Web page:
Table 2. Neurologic deficits in patients with stroke admitted to University of Gondar Hospital during June 2010 to May 2013, Gondar, Ethiopia.

  Total N(%) Ischemic N(%) Hemorrhagic N(%) P value
Hemiparesis/plegia 92(93.9) 65(95.6) 27(90.0) 0.37
Cranial nerve palsy 59(60.2) 40(58.8) 19(63.3) 0.83
Alteration of consciousness 28(28.6) 16(23.5) 12(40) 0.14
Urinary incontinence 9(9.2) 4(5.9) 5(16.7) 0.13
seizure 10(10.2) 7(10.3) 3(10.0) 1.0

3.6. Outcome

The in hospital case fatality of stroke was 13.3%. Fgure 4 shows that among the 98 patients with documented outcomes, 58(59.18%) were discharged with improvement whereas 13(13.3%) died in the hospital. Eight (8.2%) patients were discharged with the same condition and one was referred. Eighteen (18.3%) patients were discharged against medical advice on self and family request. (Figure 4) The median duration of hospital stay was 13(IQR: 7 -19) days and ranged from 1 to 60 days. The median duration of hospital stay before death was 6 days. The commonest complications identified were aspiration pneumonia and increased intracranial pressure. Table 3 shows the associated complications and concomitant diagnoses. The most commonly attributed cause of death was respiratory failure secondary to aspiration pneumonia in 5 patients and increased intracranial pressure in 3 patients. (Table 4)

Table 3. Complications in patients with stroke admitted to University of Gondar Hospital during June 2010 to May 2013, Gondar, Ethiopia.

Complication Frequency (%)
Aspiration pneumonia 19(19.4%)
Increases Intracranial pressure 10(10.2%)
Other hospital acquired infections 5(5.1%)
Heart failure 3(3.1%)
Deep venous thrombosis 1(1%)
Diabetic ketoacidosis 1(1%)

Figure 4. Outcome of patients with stroke admitted to University of Gondar Hospital during June 2010 to May 2013, Gondar, Ethiopia.

Table 4. Attributable cause of death in patients with stroke admitted to University of Gondar Hospital during June 2010 to May 2013, Gondar, Ethiopia.

Cause of Death Frequency (%)
Aspiration pneumonia 5(38.5)
Increased ICP 3(23.0)
Unknown 5(38.5)

4. Discussion

This is the first study on stroke in University of Gondar Hospital focusing on the risk factors, clinical pattern and outcome. The CT scan performance rate (38.5%) was very low and as this study included only patients with CT scan reports it may not reflect the true nature of stroke in our patients.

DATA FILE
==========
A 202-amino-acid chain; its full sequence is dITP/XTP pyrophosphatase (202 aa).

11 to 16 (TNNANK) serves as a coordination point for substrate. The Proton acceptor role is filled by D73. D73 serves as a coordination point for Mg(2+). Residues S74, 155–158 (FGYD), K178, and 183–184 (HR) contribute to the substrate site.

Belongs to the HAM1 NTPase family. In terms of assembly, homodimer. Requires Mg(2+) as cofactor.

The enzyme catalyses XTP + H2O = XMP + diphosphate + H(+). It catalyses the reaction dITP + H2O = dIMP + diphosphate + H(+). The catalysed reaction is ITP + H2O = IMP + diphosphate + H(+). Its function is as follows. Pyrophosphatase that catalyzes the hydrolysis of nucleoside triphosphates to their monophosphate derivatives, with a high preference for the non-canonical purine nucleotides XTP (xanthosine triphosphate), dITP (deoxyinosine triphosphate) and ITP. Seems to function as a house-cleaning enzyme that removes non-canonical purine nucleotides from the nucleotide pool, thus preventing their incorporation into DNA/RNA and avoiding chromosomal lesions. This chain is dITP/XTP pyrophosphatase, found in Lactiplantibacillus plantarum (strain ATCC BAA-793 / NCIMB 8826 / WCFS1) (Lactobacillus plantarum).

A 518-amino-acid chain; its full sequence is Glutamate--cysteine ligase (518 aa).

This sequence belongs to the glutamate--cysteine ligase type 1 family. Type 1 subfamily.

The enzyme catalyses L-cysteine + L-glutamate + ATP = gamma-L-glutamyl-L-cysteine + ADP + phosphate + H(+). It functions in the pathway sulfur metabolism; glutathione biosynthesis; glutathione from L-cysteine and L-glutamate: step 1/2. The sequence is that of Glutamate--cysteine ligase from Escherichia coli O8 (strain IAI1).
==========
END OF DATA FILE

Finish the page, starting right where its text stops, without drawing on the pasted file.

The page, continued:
In our study ischemic stroke was the commonest subtype accounting for 69.4% of cases. There is a great variation in this proportion in different SSA studies which utilized CT scan with reported rates for hemorrhagic stroke ranging from 15-60% [11,12,15,17,21]. Despite this difference, hemorrhagic stroke appears to be more common in SSA countries compared to the developed world. This difference may be the result of difference in study designs, hospital admission bias or difference in the population pyramid, socioeconomic and risk factor profiles between the two populations.

The age distribution observed in our study(68 years) was higher than results from similar hospital based studies in other SSA countries showing median ages less than 60 years [11,13,14,22]. It was rather consistent with reports from developed countries. This disagreement is an indication that hospital based studies are liable to admission bias and community based studies are required to clearly find out the age distribution of stroke in our area. This study has shown that patients with hemorrhagic stroke were younger (60 years) than those with ischemic stroke (70 years). This seems to be the effect of higher prevalence of hypertension in this group and reflects the earlier onset of end organ damage due to undertreated hypertension.

Our study, similar to other studies elsewhere, has shown that hypertension, found in more than half, is by far the most commonly identified risk factor. Even though we haven’t assessed the treatment history, our experience and other studies from SSA tells us that most patients with hypertension are either previously undiagnosed or are not appropriately treated [11-15]. Diabetes was identified in 10% of our patients which is lower than studies elsewhere [11,12]. It was often present together with hypertension which entails their synergistic effect on stroke. Therefore, the beneficial effect of screening and treatment of hypertension and diabetes for the prevention of stroke cannot be overemphasized.

Atrial fibrillation was identified in 28.7% of all cases and 34.8% of ischemic stroke cases in our study which is higher than reports from elsewhere (15-23%) [23-25]. As the diagnosis was based on a single ECG, the prevalence could be underestimated. Despite the fact that anticoagulants are effective for preventing stroke from atrial fibrillation, none of the patients were taking anticoagulants. Rheumatic heart disease, which was reported to be a common risk factor for stroke especially in the young in other Ethiopian studies, was found to be less common in our study.